In the ultimate gothic fairytale, the creator of a pair of life-size figures of devils met his own Maker while trying to show their likeness to the world at a major art fair in 1893. Now, almost 130 years after his death, the eerie creations of Francesco Toso have sold for £87,500 at auction just ten days before Hallowe’en.
Venetian-born Toso came from a family of glassmakers but found his own path in fantastical wooden carvings and elaborate mirrors, examples of which he took to the 1893 Chicago World’s Fair. Contemporary reports state that he “died suddenly, while earnestly striving to make the entire exhibit worthy of Italian art and workmanship”.
“Very few examples of this type of figure are recorded today, and it seems likely that not many were produced before Toso’s somewhat untimely demise,” said Mark Yuan-Richards, Furniture and Works of Art specialist. “A similar pair are in the Museum of Arts and Sciences in Florida, and another pair from the collection of Elsa Schiaparelli were sold in Paris in 2018. Had Toso lived for a few more years it is likely that he would have produced more, so his death probably contributed to their rarity.”
The artist’s sudden death was not the only horror to emerge from the exhibition that unveiled the world’s first Ferris Wheel – the fair was rocked by the antics of serial killer, H. H. Holmes who is believed to have murdered up to 200 people, and then by the assassination of the city’s mayor, Carter Harrison, Snr., on the last day of the exhibition.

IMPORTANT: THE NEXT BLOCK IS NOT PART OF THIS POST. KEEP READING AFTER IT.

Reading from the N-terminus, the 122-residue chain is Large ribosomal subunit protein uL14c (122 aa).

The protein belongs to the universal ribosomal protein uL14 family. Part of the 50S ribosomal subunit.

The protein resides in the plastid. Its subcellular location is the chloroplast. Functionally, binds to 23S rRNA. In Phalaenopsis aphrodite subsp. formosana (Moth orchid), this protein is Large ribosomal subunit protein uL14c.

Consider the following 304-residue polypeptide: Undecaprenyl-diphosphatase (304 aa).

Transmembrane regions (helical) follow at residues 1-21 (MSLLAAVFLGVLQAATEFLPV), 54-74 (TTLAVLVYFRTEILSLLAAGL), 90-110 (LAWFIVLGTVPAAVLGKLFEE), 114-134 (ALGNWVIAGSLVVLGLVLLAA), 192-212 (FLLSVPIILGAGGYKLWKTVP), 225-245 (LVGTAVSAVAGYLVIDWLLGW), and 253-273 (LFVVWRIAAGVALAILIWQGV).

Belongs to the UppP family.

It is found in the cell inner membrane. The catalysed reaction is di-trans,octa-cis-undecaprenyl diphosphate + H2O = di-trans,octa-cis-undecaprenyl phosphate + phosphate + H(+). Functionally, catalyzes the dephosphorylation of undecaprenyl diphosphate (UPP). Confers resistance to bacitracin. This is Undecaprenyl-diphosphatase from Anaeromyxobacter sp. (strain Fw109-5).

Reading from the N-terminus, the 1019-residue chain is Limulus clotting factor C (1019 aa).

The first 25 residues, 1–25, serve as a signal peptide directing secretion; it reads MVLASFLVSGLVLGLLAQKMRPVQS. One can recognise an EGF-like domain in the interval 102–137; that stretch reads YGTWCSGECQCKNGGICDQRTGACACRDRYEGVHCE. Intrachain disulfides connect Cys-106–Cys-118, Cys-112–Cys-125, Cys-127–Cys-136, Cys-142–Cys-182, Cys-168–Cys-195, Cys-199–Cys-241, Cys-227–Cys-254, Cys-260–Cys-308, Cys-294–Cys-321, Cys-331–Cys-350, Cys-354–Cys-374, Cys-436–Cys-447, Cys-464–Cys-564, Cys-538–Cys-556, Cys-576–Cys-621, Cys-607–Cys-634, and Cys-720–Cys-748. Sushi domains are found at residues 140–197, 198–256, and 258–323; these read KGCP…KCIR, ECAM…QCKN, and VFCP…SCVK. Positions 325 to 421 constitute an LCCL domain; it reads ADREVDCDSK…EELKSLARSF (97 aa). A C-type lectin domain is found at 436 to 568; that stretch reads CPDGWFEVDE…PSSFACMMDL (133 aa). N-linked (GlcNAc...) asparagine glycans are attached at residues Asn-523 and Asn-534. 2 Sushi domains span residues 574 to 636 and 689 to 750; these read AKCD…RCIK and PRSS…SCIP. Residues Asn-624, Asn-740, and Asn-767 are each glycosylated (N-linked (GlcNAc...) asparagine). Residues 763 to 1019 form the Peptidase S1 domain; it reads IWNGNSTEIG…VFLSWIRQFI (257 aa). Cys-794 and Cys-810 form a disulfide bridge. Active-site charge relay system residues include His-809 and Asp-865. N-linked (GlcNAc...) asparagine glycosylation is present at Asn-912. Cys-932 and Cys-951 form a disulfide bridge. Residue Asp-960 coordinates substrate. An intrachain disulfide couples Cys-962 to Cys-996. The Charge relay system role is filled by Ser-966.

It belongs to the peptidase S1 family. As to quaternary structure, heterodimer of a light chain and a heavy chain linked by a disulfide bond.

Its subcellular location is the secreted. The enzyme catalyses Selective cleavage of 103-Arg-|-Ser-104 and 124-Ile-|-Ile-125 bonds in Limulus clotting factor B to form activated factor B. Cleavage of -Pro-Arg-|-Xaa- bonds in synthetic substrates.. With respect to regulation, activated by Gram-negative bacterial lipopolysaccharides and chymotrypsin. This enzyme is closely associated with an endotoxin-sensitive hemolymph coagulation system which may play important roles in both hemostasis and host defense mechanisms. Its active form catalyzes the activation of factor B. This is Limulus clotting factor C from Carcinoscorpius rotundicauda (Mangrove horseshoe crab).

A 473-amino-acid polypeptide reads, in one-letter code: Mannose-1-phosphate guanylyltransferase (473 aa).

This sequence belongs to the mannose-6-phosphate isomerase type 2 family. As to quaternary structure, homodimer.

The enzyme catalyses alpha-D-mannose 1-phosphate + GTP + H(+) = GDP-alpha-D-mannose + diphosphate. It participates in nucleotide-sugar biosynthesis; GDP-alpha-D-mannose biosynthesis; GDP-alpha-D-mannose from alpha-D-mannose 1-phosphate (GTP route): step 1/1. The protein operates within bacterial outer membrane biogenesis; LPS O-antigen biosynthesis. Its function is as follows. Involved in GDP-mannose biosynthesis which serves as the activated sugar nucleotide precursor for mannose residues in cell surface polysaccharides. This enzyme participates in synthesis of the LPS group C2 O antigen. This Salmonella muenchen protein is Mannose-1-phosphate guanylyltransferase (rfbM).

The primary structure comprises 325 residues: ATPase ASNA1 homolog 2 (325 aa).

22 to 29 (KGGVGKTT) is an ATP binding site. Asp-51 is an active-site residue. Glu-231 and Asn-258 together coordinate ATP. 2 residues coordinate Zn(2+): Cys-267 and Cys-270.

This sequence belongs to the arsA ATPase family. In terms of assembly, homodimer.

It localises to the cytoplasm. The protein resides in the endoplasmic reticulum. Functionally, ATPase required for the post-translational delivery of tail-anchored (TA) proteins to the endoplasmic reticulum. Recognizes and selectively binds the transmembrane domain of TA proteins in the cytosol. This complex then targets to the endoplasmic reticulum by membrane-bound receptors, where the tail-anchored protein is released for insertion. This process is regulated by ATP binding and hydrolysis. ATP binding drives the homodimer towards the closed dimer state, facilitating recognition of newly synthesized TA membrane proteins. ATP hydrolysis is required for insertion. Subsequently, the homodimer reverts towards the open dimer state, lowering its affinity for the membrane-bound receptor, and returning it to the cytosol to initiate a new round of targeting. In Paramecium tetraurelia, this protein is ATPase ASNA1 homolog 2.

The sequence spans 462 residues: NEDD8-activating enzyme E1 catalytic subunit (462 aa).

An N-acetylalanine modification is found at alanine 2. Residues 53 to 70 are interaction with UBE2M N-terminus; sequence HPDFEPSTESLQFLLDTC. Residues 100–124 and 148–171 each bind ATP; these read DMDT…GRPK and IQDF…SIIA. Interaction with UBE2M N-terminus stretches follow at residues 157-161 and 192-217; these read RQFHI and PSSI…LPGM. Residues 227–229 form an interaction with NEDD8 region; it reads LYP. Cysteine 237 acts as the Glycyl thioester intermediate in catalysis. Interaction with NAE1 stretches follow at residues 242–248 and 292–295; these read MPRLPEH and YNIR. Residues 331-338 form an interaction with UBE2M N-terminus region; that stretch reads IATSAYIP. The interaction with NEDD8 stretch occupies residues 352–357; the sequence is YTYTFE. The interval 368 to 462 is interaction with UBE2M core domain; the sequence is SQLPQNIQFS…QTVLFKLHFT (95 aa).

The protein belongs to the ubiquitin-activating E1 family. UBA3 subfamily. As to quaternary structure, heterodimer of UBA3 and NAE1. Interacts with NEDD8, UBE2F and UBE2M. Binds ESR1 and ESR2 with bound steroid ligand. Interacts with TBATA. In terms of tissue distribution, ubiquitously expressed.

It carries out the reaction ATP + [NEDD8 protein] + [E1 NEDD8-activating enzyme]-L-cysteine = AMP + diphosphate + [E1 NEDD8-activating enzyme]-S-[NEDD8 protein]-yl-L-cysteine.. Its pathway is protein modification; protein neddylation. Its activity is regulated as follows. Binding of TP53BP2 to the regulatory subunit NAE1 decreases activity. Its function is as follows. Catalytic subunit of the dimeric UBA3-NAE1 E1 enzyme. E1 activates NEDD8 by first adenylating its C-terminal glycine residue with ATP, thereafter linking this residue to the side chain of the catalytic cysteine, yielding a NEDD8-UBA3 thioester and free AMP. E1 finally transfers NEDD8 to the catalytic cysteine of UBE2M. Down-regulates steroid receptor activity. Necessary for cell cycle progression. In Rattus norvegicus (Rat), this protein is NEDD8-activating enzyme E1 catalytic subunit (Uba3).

Standing at just over six feet tall, the spooky pine and fruitwood figures have cloven hooves, pointed ears and webbed fingers, but are dressed in typical 19th century costume. They would have been placed either side of a shop doorway with trade cards placed in their hands to catch the eye of passing tourists and customers.
“The late 19th century saw an increased interest in gothic horror and all things ‘other worldly’,” continued Yuan-Richards. “This was the time of Bram Stoker’s Dracula, Stevenson’s Jekyll and Hyde and the illustrations of Arthur Rackham; all fuelling a fascination with the macabre and mysterious. Toso’s Devil carvings exemplify that, but they are also wonderful examples of expert craftsmanship and an absolute must-see for anyone with a love of the quirky or unusual.”
The figures were bought by a private UK collector who chased them well beyond their starting price of £15,000 to a final cost of £87,500.
* Prices include buyer's premium.